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How CPJ investigates and classifies attacks on the press

JUNE 16, 2004
Posted: June 18, 2004

Tor Dagfinn Dommersnes, Stavanger Aftenbladet
Fredrik Refvem, Stavanger Aftenbladet

Dommersnes and Refvem, a reporter and photographer, respectively, with the Norwegian daily Stavanger Aftenbladet, were expelled from Morocco.

Dommersnes told CPJ that four plainclothes Moroccan security officers woke Refvem and him up in their hotel rooms in Rabat early in the morning and told them they had to leave the country immediately. One of the agents told Dommersnes that he had broken the law and was persona non grata in Morocco. The agents never specified an offense, but Dommersnes said an agent mentioned that the journalists had been reporting on the disputed Western Sahara, controlled by Morocco.

Dommersnes said the officers took Refvem and him to the central security police station in Rabat. No one questioned them, and Moroccan authorities never searched or confiscated any of their belongings. Dommersnes was allowed to call his editor from the hotel to report what had happened, and he was also able to call the Norwegian ambassador in Morocco, who attempted to intervene on the journalists' behalf.

Dommersnes said two officers then escorted Refvem and him onto the train from Rabat to Casablanca. The officers processed the journalists through passport control and customs and then put them on an airplane to Paris. Both journalists arrived in Norway safely.

Agence France-Presse, citing Moroccan communication ministry officials, reported that the two journalists were expelled for meeting with Ali Salem Tamek, a Western Sahara activist who has campaigned for a referendum on self-rule to be held in the territory. Dommersnes said he never interviewed Tamek, but he did call another Western Saharan activist from the hotel the previous evening to set up an interview with him.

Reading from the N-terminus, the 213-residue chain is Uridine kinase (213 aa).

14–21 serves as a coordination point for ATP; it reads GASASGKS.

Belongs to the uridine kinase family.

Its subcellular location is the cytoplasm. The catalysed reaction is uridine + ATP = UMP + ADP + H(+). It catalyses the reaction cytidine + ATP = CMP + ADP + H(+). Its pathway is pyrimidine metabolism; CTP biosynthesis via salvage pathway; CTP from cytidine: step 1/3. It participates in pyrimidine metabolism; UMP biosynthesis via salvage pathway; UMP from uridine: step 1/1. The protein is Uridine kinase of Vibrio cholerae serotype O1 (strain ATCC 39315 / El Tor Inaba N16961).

A government spokesman cited by The Associated Press, who spoke condition of anonymity, said, "The two journalists concerned got themselves accredited for a story of a touristic nature, when in fact this story had political characteristics."

Dommersnes said that he and Revfem were accredited and that they were not told that their accreditation had any particular limitations.


JUNE 1, 2004
Pos ted: July 23, 2004

Anas Tadili, Akhbar Al-Osboue

Tadili, editor of the tabloid weekly Akhbar Al-Osboue, was sentenced to six months in prison for defamation for publishing an article in which he alleged that a Moroccan government official was a homosexual.

According to local journalists in Morocco, the weekly never identified the minister by name. The article alleged that police arrested the minister while he was involved in a homosexual encounter.

Mohamed Ziyyan, Tadili's lawyer, told CPJ that within days of the publication of the article on April 9, police in the capital, Rabat, summoned Tadili, but he was not immediately charged with defamation.

Ziyyan told CPJ that more a decade ago, Tadili had been convicted of violating Morocco's currency exchange laws because of a bank account he had opened in France and said that when police detained the journalist on April 15, he was told to pay the previous court-ordered fine immediately: 3.5 million dirhams ($400,000 US). Tadili was ordered to spend 10 months in prison since he did not have the money.

Ziyyan said that on May 16, while he was imprisoned, Tadili was charged with defamation based on the article. He was sentenced to six months in prison on June 1. Ziyyan said that there are other criminal defamation cases pending against Tadili.